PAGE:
One in five full-time workers--both male and female--has experienced domestic violence. In one major study, 20% of those victims surveyed had been abused by a domestic partner while at work. That means, for every 2,000 employees, as many as 80 have faced some sort of abuse in their workplace. Identifying employee domestic violence victims as not easy. "Some victims choose not to disclose to coworkers for fear of being fired, embarrassed, or judged negatively for staying in a violent relationship," explains Robin Runge, director of the American Bar Association Commission on Domestic Violence. "For many, the workplace is where they feel supported and successful, which might be jeopardized if their co-workers knew the violence they are experiencing at home." Fortunately, as employer awareness grows, more workers are discovering that assistance may be available without negative consequences.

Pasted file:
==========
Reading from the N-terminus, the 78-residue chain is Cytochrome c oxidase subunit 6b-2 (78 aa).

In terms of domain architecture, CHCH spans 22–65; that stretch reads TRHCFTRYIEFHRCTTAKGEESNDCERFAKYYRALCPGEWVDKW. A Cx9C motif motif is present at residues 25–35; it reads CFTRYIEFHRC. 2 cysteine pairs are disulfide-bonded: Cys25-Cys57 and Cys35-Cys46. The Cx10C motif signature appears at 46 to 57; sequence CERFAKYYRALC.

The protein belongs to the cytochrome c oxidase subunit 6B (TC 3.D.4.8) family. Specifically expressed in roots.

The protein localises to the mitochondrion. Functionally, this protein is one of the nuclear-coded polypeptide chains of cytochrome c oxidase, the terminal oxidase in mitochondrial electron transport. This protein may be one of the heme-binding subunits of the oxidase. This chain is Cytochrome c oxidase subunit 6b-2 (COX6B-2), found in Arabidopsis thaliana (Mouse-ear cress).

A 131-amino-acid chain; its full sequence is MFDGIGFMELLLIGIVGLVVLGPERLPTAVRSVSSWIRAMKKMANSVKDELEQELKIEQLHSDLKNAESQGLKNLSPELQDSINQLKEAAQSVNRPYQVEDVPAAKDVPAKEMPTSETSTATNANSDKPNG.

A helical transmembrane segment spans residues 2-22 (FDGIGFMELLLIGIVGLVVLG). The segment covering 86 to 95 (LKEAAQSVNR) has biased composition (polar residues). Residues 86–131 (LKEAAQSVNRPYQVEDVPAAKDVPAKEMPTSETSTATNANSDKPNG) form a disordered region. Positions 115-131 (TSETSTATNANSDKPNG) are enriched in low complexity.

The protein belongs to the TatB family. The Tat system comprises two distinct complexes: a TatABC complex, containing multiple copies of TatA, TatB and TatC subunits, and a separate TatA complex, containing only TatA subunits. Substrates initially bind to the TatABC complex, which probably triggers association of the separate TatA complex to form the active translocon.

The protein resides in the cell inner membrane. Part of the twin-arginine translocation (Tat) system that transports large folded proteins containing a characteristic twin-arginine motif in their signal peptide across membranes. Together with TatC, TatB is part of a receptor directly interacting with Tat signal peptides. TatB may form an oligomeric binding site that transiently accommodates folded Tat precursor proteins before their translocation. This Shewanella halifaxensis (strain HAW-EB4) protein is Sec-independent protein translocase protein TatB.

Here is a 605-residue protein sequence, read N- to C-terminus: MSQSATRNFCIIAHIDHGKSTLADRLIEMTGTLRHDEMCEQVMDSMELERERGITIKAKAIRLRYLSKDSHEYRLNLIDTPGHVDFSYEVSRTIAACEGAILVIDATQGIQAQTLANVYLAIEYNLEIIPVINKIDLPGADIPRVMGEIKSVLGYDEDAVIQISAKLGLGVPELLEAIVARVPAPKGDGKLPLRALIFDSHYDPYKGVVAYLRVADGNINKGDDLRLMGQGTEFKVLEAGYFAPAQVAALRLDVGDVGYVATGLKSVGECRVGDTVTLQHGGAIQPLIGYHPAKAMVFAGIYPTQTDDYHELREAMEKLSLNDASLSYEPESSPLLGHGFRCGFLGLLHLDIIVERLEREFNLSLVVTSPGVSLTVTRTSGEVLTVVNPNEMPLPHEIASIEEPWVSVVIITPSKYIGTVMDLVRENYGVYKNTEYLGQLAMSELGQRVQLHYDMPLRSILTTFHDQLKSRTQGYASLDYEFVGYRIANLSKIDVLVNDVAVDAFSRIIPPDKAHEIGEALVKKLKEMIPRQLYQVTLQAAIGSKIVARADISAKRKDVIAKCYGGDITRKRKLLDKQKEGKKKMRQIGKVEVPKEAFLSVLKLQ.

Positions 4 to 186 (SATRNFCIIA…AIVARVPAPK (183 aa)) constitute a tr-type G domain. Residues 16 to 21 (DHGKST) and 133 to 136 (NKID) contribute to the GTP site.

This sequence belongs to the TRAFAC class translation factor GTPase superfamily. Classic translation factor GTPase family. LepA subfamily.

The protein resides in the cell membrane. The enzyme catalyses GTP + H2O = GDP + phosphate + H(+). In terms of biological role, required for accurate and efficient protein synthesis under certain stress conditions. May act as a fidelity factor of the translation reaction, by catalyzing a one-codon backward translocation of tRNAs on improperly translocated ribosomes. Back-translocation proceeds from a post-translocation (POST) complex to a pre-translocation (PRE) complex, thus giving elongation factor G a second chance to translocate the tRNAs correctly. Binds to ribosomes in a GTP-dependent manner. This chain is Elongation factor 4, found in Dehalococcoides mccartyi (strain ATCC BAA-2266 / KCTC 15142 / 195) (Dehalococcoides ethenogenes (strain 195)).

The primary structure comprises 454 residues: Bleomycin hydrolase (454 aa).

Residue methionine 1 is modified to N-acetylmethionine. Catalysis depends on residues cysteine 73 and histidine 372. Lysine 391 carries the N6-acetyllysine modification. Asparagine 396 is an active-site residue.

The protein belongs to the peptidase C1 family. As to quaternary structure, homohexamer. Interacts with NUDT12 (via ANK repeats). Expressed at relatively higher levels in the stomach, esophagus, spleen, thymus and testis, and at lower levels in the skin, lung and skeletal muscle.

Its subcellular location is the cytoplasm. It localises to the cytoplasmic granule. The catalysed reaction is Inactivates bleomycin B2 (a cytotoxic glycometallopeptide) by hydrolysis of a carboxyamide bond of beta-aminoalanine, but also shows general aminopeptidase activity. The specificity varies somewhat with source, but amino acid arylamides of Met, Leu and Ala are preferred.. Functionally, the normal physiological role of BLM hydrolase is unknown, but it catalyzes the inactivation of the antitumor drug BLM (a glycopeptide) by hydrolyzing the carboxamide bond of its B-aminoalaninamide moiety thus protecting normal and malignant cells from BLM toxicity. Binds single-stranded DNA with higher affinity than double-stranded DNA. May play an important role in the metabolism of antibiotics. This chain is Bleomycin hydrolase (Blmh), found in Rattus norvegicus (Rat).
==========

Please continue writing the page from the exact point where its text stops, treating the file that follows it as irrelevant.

Scope of the Problem
"Domestic violence" refers to abusive behavior in an intimate relationship, often aimed at gaining power or control over a partner. Tactics include emotional and verbal intimidation, economic domination, harassment, stalking, physical or sexual violence, and threats. Domestic violence victims and offenders are from all ethnic, socioeconomic and educational groups.
In a 2007 survey among Fortune 1000 companies, more than 50% of executives acknowledged that domestic violence affects their business. Only 13% believe that corporations have a major role to play in addressing the problem, however. Many are uncertain about how to address what are traditionally …